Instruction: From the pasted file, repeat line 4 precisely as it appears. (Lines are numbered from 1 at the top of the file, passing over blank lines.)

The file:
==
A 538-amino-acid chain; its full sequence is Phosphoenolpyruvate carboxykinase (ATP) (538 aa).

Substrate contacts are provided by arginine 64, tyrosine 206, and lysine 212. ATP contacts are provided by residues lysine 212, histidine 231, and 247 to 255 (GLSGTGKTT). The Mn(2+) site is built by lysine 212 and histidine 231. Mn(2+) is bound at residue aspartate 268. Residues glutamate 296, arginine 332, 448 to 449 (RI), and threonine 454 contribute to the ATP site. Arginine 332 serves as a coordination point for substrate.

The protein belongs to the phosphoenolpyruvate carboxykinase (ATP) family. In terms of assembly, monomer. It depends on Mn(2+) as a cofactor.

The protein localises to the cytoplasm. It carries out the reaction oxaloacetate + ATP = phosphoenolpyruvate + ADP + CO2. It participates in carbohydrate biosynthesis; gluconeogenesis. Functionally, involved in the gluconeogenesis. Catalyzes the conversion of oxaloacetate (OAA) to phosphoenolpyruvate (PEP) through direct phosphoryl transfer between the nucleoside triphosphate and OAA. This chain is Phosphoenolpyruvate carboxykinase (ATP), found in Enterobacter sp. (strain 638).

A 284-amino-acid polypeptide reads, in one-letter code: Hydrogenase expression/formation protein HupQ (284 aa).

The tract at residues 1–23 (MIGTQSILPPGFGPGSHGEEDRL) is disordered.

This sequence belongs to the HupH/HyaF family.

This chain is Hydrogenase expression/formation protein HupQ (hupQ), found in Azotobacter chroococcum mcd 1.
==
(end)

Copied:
The protein localises to the cytoplasm. It carries out the reaction oxaloacetate + ATP = phosphoenolpyruvate + ADP + CO2. It participates in carbohydrate biosynthesis; gluconeogenesis. Functionally, involved in the gluconeogenesis. Catalyzes the conversion of oxaloacetate (OAA) to phosphoenolpyruvate (PEP) through direct phosphoryl transfer between the nucleoside triphosphate and OAA. This chain is Phosphoenolpyruvate carboxykinase (ATP), found in Enterobacter sp. (strain 638).